The British government turned a blind eye to the CIA's torture of suspected Islamic militants and operated a secret policy of complicity in torture in the years after 9/11, according to David Davis.
The senior Conservative MP and former Shadow Home Secretary, writing for Conservative Home, said the UK's failure to stand up to torture "casts a dark shadow over us all".
"To our enduring shame we were complicit in all of this," the Haltemprice MP said.
"Rumours abound that the British government sought to have our part in the Senate report redacted – and despite being asked several times, the government has refused to confirm or deny this.
"We may not have engaged in torture ourselves, but time and time again we have turned a blind eye – in the rendition programme, in allowing people initially under our control to be taken and subjected to torture, and notably in the case of Abdel Hakim Belhaj.
"There is now little doubt that the government operated a secret policy of complicity in torture in the years after 9/11."
Davis's comments come after a damning report from the Senate Select Committee on Intelligence (SSCI).
The investigation revealed that CIA detainees were tortured and subjected to a series of "enhanced interrogation techniques", which were far more brutal than previous feared.
The committee said that the CIA carried out torture techniques on terror suspects in the wake of 9/11 while misleading the nation with narratives of life-saving interrogations.
President Barack Obama spoke of how these techniques are inconsistent with the values of the US.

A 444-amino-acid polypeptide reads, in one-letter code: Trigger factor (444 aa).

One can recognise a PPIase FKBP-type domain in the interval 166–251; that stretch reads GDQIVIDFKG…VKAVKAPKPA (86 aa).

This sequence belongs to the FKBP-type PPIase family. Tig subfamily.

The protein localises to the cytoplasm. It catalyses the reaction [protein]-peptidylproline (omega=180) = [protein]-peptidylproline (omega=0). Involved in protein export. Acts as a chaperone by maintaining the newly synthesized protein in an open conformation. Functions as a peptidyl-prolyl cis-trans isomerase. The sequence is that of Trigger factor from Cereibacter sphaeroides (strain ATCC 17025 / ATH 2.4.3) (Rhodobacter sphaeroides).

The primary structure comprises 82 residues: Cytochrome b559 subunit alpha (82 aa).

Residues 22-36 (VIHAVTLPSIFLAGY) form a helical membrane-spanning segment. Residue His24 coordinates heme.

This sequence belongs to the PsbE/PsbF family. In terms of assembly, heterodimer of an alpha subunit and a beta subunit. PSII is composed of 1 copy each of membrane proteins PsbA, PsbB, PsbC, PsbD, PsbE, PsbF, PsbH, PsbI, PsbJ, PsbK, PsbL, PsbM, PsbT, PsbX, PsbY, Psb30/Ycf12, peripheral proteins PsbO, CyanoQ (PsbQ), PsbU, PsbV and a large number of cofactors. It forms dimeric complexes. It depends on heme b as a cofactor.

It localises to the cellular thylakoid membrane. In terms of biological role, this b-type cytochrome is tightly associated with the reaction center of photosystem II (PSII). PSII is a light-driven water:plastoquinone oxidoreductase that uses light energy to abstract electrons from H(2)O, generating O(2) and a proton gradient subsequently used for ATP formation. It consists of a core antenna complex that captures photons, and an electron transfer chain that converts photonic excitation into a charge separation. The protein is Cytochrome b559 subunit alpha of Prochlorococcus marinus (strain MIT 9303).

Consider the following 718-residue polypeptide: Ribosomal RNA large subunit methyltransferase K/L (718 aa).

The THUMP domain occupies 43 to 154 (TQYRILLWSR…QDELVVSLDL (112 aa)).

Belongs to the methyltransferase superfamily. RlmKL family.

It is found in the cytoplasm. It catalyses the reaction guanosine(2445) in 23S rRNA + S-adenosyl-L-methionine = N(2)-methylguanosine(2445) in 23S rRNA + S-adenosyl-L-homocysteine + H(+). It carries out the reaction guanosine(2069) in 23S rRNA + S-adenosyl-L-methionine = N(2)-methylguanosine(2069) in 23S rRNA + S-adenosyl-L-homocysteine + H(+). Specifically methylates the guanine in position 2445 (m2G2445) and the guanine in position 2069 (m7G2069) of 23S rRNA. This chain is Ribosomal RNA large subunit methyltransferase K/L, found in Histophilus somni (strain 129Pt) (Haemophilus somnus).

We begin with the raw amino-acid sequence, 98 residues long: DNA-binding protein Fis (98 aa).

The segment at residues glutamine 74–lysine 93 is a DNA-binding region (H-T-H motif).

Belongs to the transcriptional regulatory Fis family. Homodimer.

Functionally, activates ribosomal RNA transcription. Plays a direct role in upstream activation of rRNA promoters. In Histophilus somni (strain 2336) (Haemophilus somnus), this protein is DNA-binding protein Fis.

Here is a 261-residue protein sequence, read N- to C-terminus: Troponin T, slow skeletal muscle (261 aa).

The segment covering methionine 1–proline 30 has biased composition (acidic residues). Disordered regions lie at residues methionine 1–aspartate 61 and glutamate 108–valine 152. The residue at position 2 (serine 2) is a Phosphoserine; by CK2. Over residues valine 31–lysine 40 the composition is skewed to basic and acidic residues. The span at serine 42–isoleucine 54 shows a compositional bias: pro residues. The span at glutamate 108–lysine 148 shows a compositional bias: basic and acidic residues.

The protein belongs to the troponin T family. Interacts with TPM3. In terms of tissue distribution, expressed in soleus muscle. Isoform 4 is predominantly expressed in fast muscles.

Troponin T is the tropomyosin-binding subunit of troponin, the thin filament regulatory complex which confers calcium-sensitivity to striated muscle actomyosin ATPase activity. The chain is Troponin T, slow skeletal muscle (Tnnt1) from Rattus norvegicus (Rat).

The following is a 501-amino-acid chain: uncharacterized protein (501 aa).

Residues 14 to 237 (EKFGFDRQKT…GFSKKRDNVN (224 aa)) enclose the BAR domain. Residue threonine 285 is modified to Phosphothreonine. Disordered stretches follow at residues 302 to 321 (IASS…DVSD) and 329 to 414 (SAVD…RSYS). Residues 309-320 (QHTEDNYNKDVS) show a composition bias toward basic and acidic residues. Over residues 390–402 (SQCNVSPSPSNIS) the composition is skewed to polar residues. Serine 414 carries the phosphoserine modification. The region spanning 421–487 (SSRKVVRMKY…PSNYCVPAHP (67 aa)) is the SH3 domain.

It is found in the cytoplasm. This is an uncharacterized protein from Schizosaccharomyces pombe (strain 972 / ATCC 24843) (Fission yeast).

"These techniques did significant damage to America's standing in the world and made it harder to pursue our interests with allies and partners," he said.
"I hope that today's report can help us leave these techniques where they belong, in the past."
The Enhanced Interrogation Techniques programme
The Enhanced Interrogation Techniques (EITs) programme, based off the James Elmer Mitchell and Bruce Jessen's Survival Evasion Resistance Escape (SERE) programme, was authorised by George W Bush six days after the 9/11 attacks on the World Trade Centre.
The use of the techniques by the CIA ended in December 2007, and was subsequently prohibited by an Executive Order issued by President Obama when he took office in January 2009.
Obama also directed that CIA no longer operate detention facilities and banned the use of all interrogation techniques that are not in the Army Field Manual for those held in US custody or under the effective control of the United States in any armed conflict.
The CIA claims that the programme did produce valuable and unique intelligence that helped thwart attack plans, capture terrorists and save lives.
For example, the CIA said that information obtained from detainees played a role, in combination with other streams of intelligence, in finding Osama Bin Ladin.
But the SSCI report said that the techniques were not effective and did not produce any "ticking time bomb" information crucial to save lives.